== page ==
Bill That Could Increase Home Health Labor Costs Signed into Law

A labor bill that widens the scope of who is considered an employee in one state has been signed into law.

California Governor Gavin Newsom, a Democrat, signed the legislation Wednesday — potentially creating problems for some home health and hospice providers there going forward.

“It will definitely have implications for [home-based] care,” National Association for Home Care & Hospice (NAHC) President William A. Dombi told Home Health Care News. “However, the impact probably fits into the to-be-determined category.”


The law requires employers to consider a set of new criteria in categorizing their workers. The goal is to make it harder for companies in the gig economy to inappropriately label workers as direct contractors — but home-based care organizations are not exempt from the new rules.

To be considered a direct contractor, a worker must be free from control and direction of the hiring entity, perform a task outside of the company’s usual course of business and regularly perform the type of work they’re doing for hire independently. Otherwise, workers must be brought on as employees, with access to perks such as overtime, benefits and unemployment.

This poses a problem for some home health and hospice agencies in the state.


Currently, they’re allowed to bring in certain workers — such as therapists and staffing agency workers — as independent contracts. And sometimes it’s a necessity due to the high demand and low supply of certain specialists.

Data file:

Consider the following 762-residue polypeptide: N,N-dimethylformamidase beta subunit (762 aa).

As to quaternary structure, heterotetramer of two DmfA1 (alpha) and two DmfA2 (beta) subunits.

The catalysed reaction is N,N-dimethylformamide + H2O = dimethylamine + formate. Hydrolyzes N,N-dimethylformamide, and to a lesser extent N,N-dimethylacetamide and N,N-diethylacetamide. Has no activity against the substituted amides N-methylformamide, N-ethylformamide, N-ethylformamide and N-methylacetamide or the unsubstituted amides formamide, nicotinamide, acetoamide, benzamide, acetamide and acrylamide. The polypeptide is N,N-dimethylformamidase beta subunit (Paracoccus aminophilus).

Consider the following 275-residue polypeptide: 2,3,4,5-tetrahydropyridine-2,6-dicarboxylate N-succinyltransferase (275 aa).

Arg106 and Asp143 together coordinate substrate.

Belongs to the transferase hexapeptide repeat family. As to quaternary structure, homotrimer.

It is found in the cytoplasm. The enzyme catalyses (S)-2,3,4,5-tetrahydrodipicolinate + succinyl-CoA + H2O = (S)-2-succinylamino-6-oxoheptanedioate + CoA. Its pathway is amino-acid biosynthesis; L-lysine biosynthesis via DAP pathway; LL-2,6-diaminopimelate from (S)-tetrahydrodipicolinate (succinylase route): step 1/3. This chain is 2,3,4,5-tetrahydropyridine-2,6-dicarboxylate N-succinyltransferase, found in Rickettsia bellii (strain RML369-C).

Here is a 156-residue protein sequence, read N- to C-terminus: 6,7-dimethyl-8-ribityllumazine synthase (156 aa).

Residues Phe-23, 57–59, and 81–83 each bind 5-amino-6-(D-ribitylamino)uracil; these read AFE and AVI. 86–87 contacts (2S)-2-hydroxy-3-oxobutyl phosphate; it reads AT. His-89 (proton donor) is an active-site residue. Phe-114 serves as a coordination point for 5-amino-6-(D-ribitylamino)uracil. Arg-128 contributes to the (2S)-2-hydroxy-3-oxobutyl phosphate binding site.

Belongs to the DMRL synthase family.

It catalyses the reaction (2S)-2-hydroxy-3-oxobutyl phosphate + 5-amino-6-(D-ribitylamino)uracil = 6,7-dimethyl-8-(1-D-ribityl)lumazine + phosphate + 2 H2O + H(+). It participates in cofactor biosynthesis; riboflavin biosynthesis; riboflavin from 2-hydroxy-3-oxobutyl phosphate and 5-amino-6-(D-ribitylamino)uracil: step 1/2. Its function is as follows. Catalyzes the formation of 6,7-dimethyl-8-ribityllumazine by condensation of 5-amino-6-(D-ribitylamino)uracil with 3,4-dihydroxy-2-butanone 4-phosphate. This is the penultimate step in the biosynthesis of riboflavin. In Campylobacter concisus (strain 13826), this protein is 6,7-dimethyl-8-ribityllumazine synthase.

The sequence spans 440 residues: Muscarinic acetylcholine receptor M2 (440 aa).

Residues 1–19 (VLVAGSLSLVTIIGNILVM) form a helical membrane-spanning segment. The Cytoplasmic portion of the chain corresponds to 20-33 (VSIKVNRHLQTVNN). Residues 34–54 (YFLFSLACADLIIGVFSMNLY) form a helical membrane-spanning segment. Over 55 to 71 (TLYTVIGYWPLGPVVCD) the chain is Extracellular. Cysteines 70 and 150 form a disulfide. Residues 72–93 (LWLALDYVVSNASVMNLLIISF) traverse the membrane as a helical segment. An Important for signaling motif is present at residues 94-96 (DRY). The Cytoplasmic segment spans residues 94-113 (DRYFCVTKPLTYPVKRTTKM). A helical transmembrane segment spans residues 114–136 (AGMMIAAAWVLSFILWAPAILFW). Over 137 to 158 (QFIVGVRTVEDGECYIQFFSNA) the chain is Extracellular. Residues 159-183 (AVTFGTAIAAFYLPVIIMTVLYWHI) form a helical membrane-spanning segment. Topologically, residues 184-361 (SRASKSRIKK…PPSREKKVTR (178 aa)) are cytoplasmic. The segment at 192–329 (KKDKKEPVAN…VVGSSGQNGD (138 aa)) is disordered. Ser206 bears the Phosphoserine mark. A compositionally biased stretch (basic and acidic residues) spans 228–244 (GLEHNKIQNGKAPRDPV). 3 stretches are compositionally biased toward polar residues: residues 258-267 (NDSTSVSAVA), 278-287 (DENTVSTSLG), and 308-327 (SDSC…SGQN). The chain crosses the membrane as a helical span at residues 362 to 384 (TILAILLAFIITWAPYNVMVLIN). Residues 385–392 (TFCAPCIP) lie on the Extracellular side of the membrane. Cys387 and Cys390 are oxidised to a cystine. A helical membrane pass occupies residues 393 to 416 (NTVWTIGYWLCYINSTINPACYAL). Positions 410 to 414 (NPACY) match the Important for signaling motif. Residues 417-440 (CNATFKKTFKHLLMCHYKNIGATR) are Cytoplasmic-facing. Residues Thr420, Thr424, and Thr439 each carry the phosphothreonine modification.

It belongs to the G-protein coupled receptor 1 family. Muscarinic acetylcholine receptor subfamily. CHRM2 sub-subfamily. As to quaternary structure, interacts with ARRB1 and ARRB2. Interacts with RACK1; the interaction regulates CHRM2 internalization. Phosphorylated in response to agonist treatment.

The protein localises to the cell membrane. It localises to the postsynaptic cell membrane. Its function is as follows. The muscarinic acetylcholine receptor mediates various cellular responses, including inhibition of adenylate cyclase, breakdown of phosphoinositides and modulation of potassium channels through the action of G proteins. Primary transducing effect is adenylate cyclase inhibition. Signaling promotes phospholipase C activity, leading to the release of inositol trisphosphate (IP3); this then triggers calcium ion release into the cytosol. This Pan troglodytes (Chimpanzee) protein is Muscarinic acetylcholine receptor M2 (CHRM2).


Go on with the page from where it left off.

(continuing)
However, those direct contractors still must follow instructions from their “hiring entities” to ensure best practices and outcomes for patients, meaning they would have to be hired as employees when the new law goes into effect Jan. 1.

“[California home health and hospice agencies] would have a significant increase in labor costs,” Angelo Spinola, a shareholder and attorney at Littler Mendelson, previously told HHCN. “Most estimate the labor cost increase — when you talk about benefits, overtime and all that — is at least 20% to 30% of a hike.”

Meanwhile, California home care agencies would not likely be affected, as they are already required to hire caregivers as employees.

Other concerns by the home-based care community include whether the legislation will eventually spread to the rest of the country, as California often sets nationwide legislative trends.

Still, many commend the law — previously known as Assembly Bill 5 (AB 5) — as a win for workers. 

“This is really an important piece of legislation that is sending a signal that is making it clear that workers not only have the power to make this happen but that have all the rights,” Caitlin Connolly, who focuses on home care at the National Employment Law Project, told HHCN.

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